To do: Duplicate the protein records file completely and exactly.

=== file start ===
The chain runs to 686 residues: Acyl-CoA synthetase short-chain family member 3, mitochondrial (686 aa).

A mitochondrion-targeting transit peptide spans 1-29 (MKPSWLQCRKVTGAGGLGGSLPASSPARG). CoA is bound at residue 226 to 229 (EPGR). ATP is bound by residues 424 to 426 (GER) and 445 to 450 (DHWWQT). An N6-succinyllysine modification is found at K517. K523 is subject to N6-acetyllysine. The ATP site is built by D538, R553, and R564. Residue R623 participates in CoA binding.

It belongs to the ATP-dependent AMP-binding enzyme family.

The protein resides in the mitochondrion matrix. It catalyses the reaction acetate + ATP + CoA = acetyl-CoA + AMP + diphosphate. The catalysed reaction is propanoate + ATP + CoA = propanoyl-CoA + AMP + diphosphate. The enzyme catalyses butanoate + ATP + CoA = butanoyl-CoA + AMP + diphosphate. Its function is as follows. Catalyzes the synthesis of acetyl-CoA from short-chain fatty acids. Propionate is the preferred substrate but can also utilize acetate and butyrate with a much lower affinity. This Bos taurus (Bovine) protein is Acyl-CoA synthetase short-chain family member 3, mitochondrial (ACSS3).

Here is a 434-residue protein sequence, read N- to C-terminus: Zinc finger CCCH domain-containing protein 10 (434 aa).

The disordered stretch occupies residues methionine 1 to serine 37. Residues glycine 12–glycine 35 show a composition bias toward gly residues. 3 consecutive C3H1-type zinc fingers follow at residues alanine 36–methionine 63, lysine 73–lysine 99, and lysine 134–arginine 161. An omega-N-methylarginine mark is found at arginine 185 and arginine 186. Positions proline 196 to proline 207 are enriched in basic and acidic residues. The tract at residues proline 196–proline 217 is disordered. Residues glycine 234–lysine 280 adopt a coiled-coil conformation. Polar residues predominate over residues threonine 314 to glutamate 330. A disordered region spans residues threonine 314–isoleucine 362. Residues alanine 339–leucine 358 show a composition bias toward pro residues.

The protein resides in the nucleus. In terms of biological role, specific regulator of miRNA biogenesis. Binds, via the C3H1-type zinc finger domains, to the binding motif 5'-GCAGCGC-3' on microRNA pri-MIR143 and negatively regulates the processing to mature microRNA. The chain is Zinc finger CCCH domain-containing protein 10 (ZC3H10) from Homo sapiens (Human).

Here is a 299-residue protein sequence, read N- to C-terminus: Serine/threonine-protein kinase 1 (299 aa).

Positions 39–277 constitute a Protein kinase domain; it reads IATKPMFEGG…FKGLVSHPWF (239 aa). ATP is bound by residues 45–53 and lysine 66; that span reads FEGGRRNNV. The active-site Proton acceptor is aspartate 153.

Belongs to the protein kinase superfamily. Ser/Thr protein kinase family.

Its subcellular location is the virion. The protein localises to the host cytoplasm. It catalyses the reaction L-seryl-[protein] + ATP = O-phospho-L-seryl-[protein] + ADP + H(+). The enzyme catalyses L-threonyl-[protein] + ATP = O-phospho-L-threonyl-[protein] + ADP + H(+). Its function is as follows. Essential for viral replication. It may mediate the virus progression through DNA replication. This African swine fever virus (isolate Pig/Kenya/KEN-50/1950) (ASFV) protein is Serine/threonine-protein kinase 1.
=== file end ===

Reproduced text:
The chain runs to 686 residues: Acyl-CoA synthetase short-chain family member 3, mitochondrial (686 aa).

A mitochondrion-targeting transit peptide spans 1-29 (MKPSWLQCRKVTGAGGLGGSLPASSPARG). CoA is bound at residue 226 to 229 (EPGR). ATP is bound by residues 424 to 426 (GER) and 445 to 450 (DHWWQT). An N6-succinyllysine modification is found at K517. K523 is subject to N6-acetyllysine. The ATP site is built by D538, R553, and R564. Residue R623 participates in CoA binding.

It belongs to the ATP-dependent AMP-binding enzyme family.

The protein resides in the mitochondrion matrix. It catalyses the reaction acetate + ATP + CoA = acetyl-CoA + AMP + diphosphate. The catalysed reaction is propanoate + ATP + CoA = propanoyl-CoA + AMP + diphosphate. The enzyme catalyses butanoate + ATP + CoA = butanoyl-CoA + AMP + diphosphate. Its function is as follows. Catalyzes the synthesis of acetyl-CoA from short-chain fatty acids. Propionate is the preferred substrate but can also utilize acetate and butyrate with a much lower affinity. This Bos taurus (Bovine) protein is Acyl-CoA synthetase short-chain family member 3, mitochondrial (ACSS3).

Here is a 434-residue protein sequence, read N- to C-terminus: Zinc finger CCCH domain-containing protein 10 (434 aa).

The disordered stretch occupies residues methionine 1 to serine 37. Residues glycine 12–glycine 35 show a composition bias toward gly residues. 3 consecutive C3H1-type zinc fingers follow at residues alanine 36–methionine 63, lysine 73–lysine 99, and lysine 134–arginine 161. An omega-N-methylarginine mark is found at arginine 185 and arginine 186. Positions proline 196 to proline 207 are enriched in basic and acidic residues. The tract at residues proline 196–proline 217 is disordered. Residues glycine 234–lysine 280 adopt a coiled-coil conformation. Polar residues predominate over residues threonine 314 to glutamate 330. A disordered region spans residues threonine 314–isoleucine 362. Residues alanine 339–leucine 358 show a composition bias toward pro residues.

The protein resides in the nucleus. In terms of biological role, specific regulator of miRNA biogenesis. Binds, via the C3H1-type zinc finger domains, to the binding motif 5'-GCAGCGC-3' on microRNA pri-MIR143 and negatively regulates the processing to mature microRNA. The chain is Zinc finger CCCH domain-containing protein 10 (ZC3H10) from Homo sapiens (Human).

Here is a 299-residue protein sequence, read N- to C-terminus: Serine/threonine-protein kinase 1 (299 aa).

Positions 39–277 constitute a Protein kinase domain; it reads IATKPMFEGG…FKGLVSHPWF (239 aa). ATP is bound by residues 45–53 and lysine 66; that span reads FEGGRRNNV. The active-site Proton acceptor is aspartate 153.

Belongs to the protein kinase superfamily. Ser/Thr protein kinase family.

Its subcellular location is the virion. The protein localises to the host cytoplasm. It catalyses the reaction L-seryl-[protein] + ATP = O-phospho-L-seryl-[protein] + ADP + H(+). The enzyme catalyses L-threonyl-[protein] + ATP = O-phospho-L-threonyl-[protein] + ADP + H(+). Its function is as follows. Essential for viral replication. It may mediate the virus progression through DNA replication. This African swine fever virus (isolate Pig/Kenya/KEN-50/1950) (ASFV) protein is Serine/threonine-protein kinase 1.